Three Republican governors have called for the GOP-controlled Senate to slow down Brett Kavanaugh’s nomination to the Supreme Court, and a fourth has called the accusations against him “disturbing.”
Three women have now come forward to accuse Kavanaugh of sexual abuse and misconduct while he was in high school and college. The first of those women ― Christine Blasey Ford, a psychology professor who says Kavanaugh assaulted her when they were both high school students in suburban Maryland ― is testifying before the Senate Judiciary Committee on Thursday. A fourth anonymous accusation was sent to Colorado Republican Sen. Cory Gardner.
The Senate Judiciary Committee has tentatively scheduled a vote on Friday, meaning the full Senate could confirm Kavanugh early next week. Three GOP governors ― John Kasich of Ohio, Charlie Baker of Massachusetts and Phil Scott of Vermont ― said that vote should be delayed until all of the victims’ claims can be throughly investigated.
Baker and Kasich both weighed in on Twitter. Baker described the allegations as “sickening” and said there should be no Senate vote until an independent investigation is complete.
Kasich, who is in his final year as governor and is widely seen as a potential long-shot primary challenger to President Donald Trump in 2020, went further in his own statement, saying he would not support Kavanaugh’s confirmation “in the absence of a complete and thorough investigation.”
Scott made similar remarks to the Burlington Free Press.
“This is a lifetime appointment,” he said. “And I’m not taking a position on Judge Kavanaugh himself, but we owe it to Americans to make sure that they get it right. Because this doesn’t happen every day. And it’s their obligation to do so. So take your time. Investigate.”
Another GOP governor called for the Republicans to slow down the nomination process to allow for more investigations without explicitly calling for a delay. Maryland’s Larry Hogan told The Baltimore Sun on Tuesday the accusations were “disturbing” and gave him “great pause.”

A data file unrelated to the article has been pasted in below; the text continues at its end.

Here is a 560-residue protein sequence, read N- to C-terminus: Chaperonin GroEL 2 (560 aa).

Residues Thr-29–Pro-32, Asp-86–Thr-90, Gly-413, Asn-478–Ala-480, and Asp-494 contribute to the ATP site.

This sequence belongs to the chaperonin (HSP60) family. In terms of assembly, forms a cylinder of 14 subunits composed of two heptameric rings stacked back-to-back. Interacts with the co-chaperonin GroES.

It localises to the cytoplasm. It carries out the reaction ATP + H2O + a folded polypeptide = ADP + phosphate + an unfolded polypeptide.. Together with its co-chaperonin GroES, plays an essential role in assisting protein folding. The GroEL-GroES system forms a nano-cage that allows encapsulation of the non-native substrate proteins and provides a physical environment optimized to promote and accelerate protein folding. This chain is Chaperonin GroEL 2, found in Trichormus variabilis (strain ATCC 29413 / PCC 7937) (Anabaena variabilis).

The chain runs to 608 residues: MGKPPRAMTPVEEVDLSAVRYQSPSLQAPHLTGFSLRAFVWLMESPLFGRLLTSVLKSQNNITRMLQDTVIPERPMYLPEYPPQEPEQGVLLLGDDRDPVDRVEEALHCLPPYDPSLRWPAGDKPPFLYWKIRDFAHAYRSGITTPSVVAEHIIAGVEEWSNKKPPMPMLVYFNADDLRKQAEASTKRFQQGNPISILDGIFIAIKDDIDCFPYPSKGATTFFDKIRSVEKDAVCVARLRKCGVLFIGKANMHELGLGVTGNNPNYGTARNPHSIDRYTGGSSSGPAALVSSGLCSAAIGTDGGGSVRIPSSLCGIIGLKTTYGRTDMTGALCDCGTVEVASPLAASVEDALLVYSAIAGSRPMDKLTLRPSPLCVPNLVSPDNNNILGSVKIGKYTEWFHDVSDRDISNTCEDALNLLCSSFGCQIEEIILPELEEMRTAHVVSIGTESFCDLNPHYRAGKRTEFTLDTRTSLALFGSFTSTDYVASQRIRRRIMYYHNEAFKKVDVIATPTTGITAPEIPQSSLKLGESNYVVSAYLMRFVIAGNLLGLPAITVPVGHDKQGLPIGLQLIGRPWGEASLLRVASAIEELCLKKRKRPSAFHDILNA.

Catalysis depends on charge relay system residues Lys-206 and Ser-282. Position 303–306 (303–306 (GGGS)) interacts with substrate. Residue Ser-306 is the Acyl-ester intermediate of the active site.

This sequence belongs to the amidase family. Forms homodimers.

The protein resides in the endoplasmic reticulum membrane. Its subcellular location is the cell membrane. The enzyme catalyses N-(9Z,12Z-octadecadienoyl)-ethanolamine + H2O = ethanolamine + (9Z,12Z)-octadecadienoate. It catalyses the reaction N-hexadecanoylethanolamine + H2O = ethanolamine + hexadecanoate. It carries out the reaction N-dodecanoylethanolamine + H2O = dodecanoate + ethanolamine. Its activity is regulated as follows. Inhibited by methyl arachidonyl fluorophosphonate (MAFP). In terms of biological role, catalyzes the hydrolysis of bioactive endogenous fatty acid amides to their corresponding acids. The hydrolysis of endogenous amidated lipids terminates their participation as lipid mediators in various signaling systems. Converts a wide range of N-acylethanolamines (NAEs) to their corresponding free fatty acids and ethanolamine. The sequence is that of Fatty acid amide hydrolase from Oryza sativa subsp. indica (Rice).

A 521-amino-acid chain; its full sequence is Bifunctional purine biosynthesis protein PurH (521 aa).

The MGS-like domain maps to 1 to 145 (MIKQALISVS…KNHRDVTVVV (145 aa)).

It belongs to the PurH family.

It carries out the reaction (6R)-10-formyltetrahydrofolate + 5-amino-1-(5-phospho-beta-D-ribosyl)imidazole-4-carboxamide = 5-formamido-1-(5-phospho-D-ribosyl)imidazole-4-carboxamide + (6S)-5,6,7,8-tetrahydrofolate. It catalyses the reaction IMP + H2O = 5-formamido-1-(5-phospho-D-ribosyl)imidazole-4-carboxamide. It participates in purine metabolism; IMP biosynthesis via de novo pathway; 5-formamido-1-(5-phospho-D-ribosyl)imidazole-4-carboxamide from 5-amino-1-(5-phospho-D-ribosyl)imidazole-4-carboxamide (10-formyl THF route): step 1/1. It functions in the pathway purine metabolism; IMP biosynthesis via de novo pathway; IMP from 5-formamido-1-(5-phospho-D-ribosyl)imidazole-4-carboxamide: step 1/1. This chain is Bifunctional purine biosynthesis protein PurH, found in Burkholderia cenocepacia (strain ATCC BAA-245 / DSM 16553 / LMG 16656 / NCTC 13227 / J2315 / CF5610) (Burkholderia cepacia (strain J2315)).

“There are credible charges and big concerns. They need to be heard,” he said after an event in Montgomery County. “They ought to take whatever time it takes to make sure these accusers are heard and he has a chance to respond to them.”
Hogan, Scott and Baker, who all represent blue states and are up for re-election in 2018, are among the nation’s most popular governors, with approval ratings regularly topping 60 percent. Baker is considered a near-lock for re-election ― a poll released this week showed him with a 40 percentage point lead over his Democratic opponent ― and Hogan and Scott are considered heavy favorites over their Democratic opponents, Ben Jealous in Maryland and Christine Hallquist in Vermont.
In a statement, Maryland Democratic Party Chair Kathleen Matthews said Hogan should join his fellow GOP governors in calling for Senate Republicans to delay the vote.
“Dr. Blasey Ford’s accusations against Brett Kavanaugh are credible and extremely disturbing, and Governor Hogan should display the courage of fellow Republicans like John Kasich and Charlie Baker, who are calling on Senate Republicans to delay a vote on his nomination,” she said.